Showing all posts tagged ai:

Think Outside The Black Box

AI and machine-learning (ML) are the hot topic of the day. As is usually the case when something is on the way up to the Peak of Inflated Expectations, wild proclamations abound of how this technology is going to either doom or save us all. Going on past experience, the results will probably be more mundane – it will be useful in some situations, less so in others, and may be harmful where actively misused or negligently implemented. However, it can be hard to see that stable future from inside the whirlwind.

Uhoh, This content has sprouted legs and trotted off.

In that vein, I was reading an interesting article which gets a lot right, but falls down by conflating two issues which, while related, should remain distinct.

there’s a core problem with this technology, whether it’s being used in social media or for the Mars rover: The programmers that built it don’t know why AI makes one decision over another.

The black-box nature of AI comes with the territory. The whole point is that, instead of having to write extensive sets of deterministic rules (IF this THEN that ELSE whatever) to cover every possible contingency, you feed data to the system and get results back. Instead of building rules, you train the system by telling it which results are good and which are not, until it starts being able to identify good results on its own.

This is great, as developing those rules is time-consuming and not exactly riveting, and maintaining them over time is even worse. There is a downside, though, in that rules are easy to debug. If you want to know why something happened, you can step through execution one instruction at a time, set breakpoints so that you can dig into what is going on at a precise moment in time, and generally have a good mechanical understanding of how the system works - or how it is failing.

I spend a fair amount of my time at work dealing with prospective customers of our own machine-learning solution. There are two common objections I hear, which fall at opposite ends of the same spectrum, but both illustrate just how different users find these new techniques.

Yes, there is an XKCD for every occasion

The first group of doubters ask to "see the machine learning". Whatever results are presented are dismissed as "just statistics". This is a common problem in AI research, where there is a general public perception of a lack of progress over the last fifty years. It is certainly true that some of the overly-optimistic predictions by the likes of Marvin Minsky have not worked out in practice, but there have been a number of successes over the years. The problem is that each time, the definition of AI has been updated to exclude the recent achievement.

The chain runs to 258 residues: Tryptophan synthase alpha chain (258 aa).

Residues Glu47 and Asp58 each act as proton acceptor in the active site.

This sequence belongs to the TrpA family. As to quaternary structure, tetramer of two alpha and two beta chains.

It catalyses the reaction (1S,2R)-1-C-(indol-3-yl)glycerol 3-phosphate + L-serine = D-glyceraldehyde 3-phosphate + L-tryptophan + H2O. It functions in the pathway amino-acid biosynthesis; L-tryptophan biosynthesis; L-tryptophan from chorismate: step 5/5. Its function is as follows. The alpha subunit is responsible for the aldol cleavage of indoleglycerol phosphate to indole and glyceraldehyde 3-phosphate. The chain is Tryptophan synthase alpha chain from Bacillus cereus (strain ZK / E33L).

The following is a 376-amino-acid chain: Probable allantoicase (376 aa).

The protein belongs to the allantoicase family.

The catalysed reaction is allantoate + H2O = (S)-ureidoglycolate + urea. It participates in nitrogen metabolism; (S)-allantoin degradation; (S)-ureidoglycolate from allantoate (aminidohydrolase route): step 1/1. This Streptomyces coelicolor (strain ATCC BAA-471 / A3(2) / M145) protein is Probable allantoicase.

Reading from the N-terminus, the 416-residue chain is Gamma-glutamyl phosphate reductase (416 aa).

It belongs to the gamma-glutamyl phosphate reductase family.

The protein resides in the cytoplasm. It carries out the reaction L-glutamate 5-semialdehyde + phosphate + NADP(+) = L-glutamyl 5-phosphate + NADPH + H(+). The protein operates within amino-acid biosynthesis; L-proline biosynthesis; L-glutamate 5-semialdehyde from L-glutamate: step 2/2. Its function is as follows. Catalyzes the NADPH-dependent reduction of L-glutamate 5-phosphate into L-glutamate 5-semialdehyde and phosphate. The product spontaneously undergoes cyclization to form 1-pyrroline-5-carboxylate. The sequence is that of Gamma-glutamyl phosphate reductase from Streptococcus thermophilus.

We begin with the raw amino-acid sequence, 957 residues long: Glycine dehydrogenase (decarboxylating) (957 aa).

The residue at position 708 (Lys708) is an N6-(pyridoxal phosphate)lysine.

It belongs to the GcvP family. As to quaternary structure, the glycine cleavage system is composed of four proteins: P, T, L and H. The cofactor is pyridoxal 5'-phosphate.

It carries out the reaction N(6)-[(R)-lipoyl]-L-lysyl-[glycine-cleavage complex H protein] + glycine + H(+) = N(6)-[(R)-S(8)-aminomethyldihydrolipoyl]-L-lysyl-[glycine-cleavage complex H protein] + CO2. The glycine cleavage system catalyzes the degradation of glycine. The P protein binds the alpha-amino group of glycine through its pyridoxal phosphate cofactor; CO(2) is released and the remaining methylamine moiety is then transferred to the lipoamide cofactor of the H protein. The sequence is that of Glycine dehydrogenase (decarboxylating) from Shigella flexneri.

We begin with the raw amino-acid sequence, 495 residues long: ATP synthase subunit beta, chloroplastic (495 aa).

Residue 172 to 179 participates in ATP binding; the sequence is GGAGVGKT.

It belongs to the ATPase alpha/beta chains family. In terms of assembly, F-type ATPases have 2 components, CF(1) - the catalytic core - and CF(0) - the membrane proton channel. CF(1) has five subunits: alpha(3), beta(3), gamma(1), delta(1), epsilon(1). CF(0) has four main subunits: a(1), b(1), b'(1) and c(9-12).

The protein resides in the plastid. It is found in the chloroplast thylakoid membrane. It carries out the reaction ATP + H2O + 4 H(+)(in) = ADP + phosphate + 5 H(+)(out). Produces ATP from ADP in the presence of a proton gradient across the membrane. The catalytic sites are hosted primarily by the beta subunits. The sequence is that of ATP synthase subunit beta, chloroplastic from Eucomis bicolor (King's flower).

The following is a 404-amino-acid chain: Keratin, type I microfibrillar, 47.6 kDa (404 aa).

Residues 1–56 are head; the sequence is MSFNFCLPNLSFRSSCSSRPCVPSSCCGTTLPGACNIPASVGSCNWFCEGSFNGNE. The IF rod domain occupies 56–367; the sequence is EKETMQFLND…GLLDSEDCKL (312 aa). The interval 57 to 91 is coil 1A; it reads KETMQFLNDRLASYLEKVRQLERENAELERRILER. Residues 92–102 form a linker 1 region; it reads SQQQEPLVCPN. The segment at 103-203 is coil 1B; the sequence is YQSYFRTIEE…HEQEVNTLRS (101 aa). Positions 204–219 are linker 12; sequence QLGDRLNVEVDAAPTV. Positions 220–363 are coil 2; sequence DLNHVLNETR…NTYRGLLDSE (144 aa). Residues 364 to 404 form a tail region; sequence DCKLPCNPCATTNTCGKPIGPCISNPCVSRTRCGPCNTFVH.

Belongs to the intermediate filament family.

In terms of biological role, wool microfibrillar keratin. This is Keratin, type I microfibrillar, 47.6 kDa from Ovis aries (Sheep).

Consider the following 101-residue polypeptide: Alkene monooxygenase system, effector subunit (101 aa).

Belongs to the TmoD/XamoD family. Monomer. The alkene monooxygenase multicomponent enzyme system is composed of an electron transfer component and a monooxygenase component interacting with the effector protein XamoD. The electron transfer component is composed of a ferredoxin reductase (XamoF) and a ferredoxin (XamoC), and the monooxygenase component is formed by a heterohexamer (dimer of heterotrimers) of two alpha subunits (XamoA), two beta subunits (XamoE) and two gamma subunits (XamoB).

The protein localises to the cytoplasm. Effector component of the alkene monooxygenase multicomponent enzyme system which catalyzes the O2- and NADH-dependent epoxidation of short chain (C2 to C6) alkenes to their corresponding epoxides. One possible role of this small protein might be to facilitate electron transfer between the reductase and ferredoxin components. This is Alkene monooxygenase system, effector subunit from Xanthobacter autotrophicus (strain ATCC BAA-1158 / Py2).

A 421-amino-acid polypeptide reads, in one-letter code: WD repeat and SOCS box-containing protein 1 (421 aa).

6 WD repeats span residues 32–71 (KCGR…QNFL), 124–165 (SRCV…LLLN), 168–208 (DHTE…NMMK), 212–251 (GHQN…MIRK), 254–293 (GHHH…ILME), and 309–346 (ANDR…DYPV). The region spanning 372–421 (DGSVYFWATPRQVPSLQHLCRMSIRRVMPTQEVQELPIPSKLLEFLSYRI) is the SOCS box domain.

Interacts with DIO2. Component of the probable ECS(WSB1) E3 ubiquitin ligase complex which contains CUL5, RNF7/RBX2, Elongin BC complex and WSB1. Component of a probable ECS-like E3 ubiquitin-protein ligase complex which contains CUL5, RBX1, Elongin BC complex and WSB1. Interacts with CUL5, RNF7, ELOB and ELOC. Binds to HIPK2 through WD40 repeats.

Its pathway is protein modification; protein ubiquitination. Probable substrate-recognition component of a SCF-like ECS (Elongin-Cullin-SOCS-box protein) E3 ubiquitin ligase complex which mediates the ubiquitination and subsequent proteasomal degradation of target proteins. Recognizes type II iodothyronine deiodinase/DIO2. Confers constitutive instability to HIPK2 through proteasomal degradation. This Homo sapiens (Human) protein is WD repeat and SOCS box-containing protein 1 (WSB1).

Something of the calibre of Siri or Alexa would absolutely have been considered AI, but now their failure to understand exactly what is meant in every situation is considered to mean that they are not AI. Certainly Siri is not conscious in any way, just a smart collection of responses, but neither is it entirely deterministic in the way that something like Eliza is.1

This leads us to the second class of objection: "how can I debug it?" People want to be able to pause execution and inspect the state of variables, or to have some sort of log that explains exactly the decision tree that led to a certain outcome. Unfortunately machine learning simply does not work that way. Its results are what they are, and the only way to influence them is to flag which are good and which are bad.

This is where the confusion I mentioned above comes in. When these techniques are applied in a purely technical domain - in my case, enterprise IT infrastructure - the results are fairly value-neutral. If a monitoring event gets mis-classified, the nature of Big Data (yay! even more buzzwords!) means that the overall issue it is a symptom of will probably still be caught, because enough other related events will be classified correctly. If however the object of mis-categorisation happens to be a human being, then even one failure could affect that person’s job prospects, romantic success, or even their criminal record.

The black-box nature of AI & ML is where very great care must be taken to ensure that ML is a safe and useful technique to use in each case, in legal matters especially. The code of law is about as deterministic as it is possible to be; edge cases tend to get worked out in litigation, but the code itself generally aims for clarity. It is also mostly easy to debug: the points of law behind a judicial decision are documented and available for review.

None of these constraints apply to ML. If a faulty facial-recognition algorithm places you at the heart of a riot, it’s going to be tough to explain to your spouse or boss why you are being hauled off in handcuffs. Even if your name is ultimately cleared, there may still be long-term damage done, to your reputation or perhaps to your front door.

It’s important to note that, despite the potential for draconian consequences, the law is actually in some ways a best case. If an algorithm kicks you off Google and all its ancillary services (or Facebook or LinkedIn or whatever your business relies on), good luck getting that decision reviewed, certainly in any sort of timely manner.

The main fear that we should have when it comes to AI is not "what if it works and tries to enslave us all", but "what if it doesn’t work but gets used anyway".

Photo by Ricardo Gomez Angel via Unsplash

  1. Yes, it is noticeable that all of these personifications of AI just happen to be female. 

Algorithmic Reality

What if all of those earnest post-Matrix philosophical discussions were more on point than we knew?

One of the central conceits of the Matrix films is that the machines simulate a late-twentieth-century environment for their human "batteries"…

Oh. Spoiler warning, I guess? Do we still need that for a film that came out in 1999? I’m calling it - anything from last century is now fair game.

As we were: all the humans live in a simulated late-90s world, complete with all sorts of weird and wonderful mobile phones, before we decided collectively that all phones should look like smooth rectangles of black glass.